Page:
Parents are spending almost twice as much on part-time childcare as they do on food and drink per year, according to new research.
Twenty-five hours of nursery care for a child under two costs families an average of £116 per week, totalling more than £6,000 per year.
The survey of local authority Family Information Services across Britain by the Family and Childcare Trust found that part-time nursery care was most expensive in Inner London, costing an average of £154.08 for 25 hours. Yorkshire and Humber was the lowest at £100.95.
It revealed that some families spend up to 45% of their disposable income on childcare costs, while others spent all of a parent's earnings on childcare.
The research also found a shortage of childcare for parents working full-time, with half of areas in England providing enough.
Yet for parents who do not work typical office hours, one in eight areas provided sufficient care, while 18% of areas had enough childcare for families with disabled children.
Childminder prices increased 1.9% above inflation since 2016 and nursery prices over the same period rose by 0.1%.
Parents pay an average of £67 per week for pick-up and afternoon care by a childminder for their primary-school aged child, while after school clubs set parents back an average of £53 a week.
The charity is calling on the government to ensure every parent is better off working after childcare costs, and to improve access to childcare for children with special educational needs and disabilities.
Ellen Broome, deputy chief executive at the Family and Childcare Trust said it was a "disgrace" that "so many parents are effectively shut out of the workplace by crippling childcare costs".
"Recent governments have rightfully invested in childcare, but too many parents are still struggling to find and pay for childcare that they and their children need."
She added: "The Government must closely monitor the roll out of the 30 hour offer and tax free childcare to make sure that all children can access high quality childcare and all parents can make real choices about how they work and care for their children."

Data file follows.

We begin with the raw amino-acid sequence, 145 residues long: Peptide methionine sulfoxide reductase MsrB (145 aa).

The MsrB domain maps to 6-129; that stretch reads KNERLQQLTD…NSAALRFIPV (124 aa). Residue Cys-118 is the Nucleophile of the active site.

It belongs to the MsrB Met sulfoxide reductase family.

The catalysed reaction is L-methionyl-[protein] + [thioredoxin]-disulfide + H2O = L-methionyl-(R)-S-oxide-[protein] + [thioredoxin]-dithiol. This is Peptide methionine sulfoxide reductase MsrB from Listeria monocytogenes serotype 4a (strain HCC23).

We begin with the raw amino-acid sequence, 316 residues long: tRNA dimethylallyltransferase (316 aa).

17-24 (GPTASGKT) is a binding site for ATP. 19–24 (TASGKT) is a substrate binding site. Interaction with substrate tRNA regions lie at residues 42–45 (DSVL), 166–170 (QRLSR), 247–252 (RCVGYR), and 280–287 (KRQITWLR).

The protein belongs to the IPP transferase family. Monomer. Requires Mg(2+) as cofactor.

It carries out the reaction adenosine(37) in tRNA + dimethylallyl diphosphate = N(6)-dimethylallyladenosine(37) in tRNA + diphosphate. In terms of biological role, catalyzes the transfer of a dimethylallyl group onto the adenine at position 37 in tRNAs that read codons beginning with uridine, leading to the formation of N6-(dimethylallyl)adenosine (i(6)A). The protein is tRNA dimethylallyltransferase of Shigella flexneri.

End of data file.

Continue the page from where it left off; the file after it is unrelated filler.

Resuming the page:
Shadow Education Secretary Angela Rayner said there were "not enough places to meet demand", adding: "When parents working full-time are spending almost half their income on childcare, it's clear the Tories are failing to deliver fair, affordable and sustainable childcare for hardworking families.
"The survey shows that the Tory election promise to provide 30 hours free childcare is now in further trouble with many local authorities reporting major shortages of available places."
National Day Nurseries Association's chief executive Purnima Tanuku said the report "makes hard reading for ministers ahead of their heralded 30 hours 'free' childcare policy, clearly putting it at risk of failure".
"The report paints a picture of a childcare market in peril, with only a third of councils confident they have sufficient childcare to fulfil this policy."
Cllr Richard Watts, chair of the Local Government Association's Children and Young People Board, said: "Councils are committed to ensuring that parents have access to high quality, flexible childcare so that all children get the best start in life.
"From September, councils and providers will be delivering the Government's commitment to an additional 15 hours of free childcare for working parents, bringing the total to 30 hours.
"However, councils remain concerned that the proposed increase in funding will not be enough to secure this provision for everyone who wants it."
A Department for Education spokesman said: "Helping working families with the cost of childcare is at the heart of this government's agenda - that's why we are investing a record £6 billion per year by 2020.
"The Government has a package of support for parents, which includes doubling our free childcare offer for three and four-year-olds to 30 hours a week, saving families around £5,000 per year.
"A number of areas are delivering the 30 hours offer a year early which is benefiting over 4,000 parents already, many of whom do not work the traditional 9-5."